Being generous, let’s say 50% of these investments were a solid success and helped me reach my goals. With that data, the odds of producing tangible ROI from a group program or mastermind isn’t at all guaranteed. (Despite what the shiny testimonials tell us, but more on that in a second.)

So what happened? Why did 50% of these experiences not deliver as promised?

In unpacking what happened, there are a few common threads that separate the ones I consider “successes” and the ones that were fails:

Big Promises, Little Substance 

I say this with all the love in my heart as a marketer, but marketing is a tricky bitch. A thread that runs through most of these experiences is that they made big promises about what they could do for me and my business, but they didn’t have any substance to back it up once I was on the inside. Sometimes that was subpar content, other times it was a case of poor leadership and program structure, and in others, honestly, I still don’t know what the hell happened.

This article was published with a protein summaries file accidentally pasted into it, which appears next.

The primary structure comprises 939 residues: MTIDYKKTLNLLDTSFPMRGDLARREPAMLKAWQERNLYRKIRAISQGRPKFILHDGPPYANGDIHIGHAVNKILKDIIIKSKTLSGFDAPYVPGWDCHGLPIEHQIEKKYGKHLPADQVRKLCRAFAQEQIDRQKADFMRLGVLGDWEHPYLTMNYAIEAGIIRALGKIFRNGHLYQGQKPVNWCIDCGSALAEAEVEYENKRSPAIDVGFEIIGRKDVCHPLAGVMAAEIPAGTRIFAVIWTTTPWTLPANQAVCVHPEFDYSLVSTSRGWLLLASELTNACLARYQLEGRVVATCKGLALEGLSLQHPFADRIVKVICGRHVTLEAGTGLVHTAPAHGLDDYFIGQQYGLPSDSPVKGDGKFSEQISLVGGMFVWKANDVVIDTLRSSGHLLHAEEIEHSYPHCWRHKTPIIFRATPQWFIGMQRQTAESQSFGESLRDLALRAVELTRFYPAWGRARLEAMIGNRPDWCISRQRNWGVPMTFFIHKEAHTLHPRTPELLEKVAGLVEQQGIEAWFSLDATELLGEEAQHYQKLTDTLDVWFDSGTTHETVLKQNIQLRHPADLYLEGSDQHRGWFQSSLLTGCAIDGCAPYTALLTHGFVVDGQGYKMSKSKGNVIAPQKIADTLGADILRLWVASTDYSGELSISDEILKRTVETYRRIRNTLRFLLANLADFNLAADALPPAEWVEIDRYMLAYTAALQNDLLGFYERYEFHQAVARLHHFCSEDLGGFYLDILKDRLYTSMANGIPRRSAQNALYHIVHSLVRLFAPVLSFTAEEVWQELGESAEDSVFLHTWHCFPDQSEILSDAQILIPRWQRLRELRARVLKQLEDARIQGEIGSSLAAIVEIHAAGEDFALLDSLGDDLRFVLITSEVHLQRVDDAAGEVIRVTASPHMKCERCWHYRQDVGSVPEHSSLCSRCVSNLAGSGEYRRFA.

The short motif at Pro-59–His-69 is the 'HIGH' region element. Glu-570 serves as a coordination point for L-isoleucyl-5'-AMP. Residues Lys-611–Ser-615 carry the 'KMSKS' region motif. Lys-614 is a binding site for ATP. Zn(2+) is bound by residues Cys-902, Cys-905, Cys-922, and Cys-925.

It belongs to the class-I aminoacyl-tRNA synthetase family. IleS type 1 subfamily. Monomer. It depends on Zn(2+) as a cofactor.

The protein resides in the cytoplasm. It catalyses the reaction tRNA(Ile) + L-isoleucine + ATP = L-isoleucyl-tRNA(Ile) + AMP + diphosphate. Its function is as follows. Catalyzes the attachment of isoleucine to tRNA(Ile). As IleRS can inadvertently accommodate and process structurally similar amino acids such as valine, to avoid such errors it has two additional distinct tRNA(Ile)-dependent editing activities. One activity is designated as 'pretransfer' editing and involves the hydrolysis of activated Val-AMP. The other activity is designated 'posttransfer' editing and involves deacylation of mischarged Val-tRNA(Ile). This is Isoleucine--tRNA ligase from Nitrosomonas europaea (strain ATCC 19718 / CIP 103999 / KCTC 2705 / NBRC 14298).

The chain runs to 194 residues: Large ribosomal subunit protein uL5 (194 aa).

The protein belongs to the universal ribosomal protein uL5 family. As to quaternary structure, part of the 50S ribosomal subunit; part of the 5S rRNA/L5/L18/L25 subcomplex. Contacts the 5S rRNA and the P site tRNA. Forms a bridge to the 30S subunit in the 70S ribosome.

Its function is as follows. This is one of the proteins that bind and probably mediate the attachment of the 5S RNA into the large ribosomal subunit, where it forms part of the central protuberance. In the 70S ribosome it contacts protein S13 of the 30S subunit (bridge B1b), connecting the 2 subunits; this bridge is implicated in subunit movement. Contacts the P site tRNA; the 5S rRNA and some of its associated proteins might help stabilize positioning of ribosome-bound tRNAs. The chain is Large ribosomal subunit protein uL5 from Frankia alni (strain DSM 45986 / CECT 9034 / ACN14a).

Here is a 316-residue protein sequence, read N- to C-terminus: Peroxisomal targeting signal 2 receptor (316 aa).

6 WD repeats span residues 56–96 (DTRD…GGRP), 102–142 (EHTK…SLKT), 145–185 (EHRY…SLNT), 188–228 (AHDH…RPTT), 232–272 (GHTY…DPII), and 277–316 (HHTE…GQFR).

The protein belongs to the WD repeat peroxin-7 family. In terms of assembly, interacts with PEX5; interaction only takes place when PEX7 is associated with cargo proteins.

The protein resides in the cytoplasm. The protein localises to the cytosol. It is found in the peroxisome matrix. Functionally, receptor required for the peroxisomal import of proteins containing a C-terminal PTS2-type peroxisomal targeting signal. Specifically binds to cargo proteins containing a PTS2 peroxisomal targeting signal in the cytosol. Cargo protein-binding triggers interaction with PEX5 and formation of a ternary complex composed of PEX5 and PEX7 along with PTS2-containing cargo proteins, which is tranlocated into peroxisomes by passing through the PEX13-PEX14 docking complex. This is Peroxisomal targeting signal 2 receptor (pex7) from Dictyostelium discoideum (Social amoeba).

One-Size-Fits-All 

For me, one of the biggest shortcomings of these programs was the one-size-fits-all nature of them. There’s no roadmap or business in a box that works for everyone, yet that’s exactly what a lot of these experiences delivered. 

We’re not all the same, so trying to jam everyone into the same box simply doesn’t work.

And it’s not just the programs. The same goes for coaching. I definitely had some experiences where I felt like I was on a coaching conveyor belt and that the coach didn’t know anything about me or my business.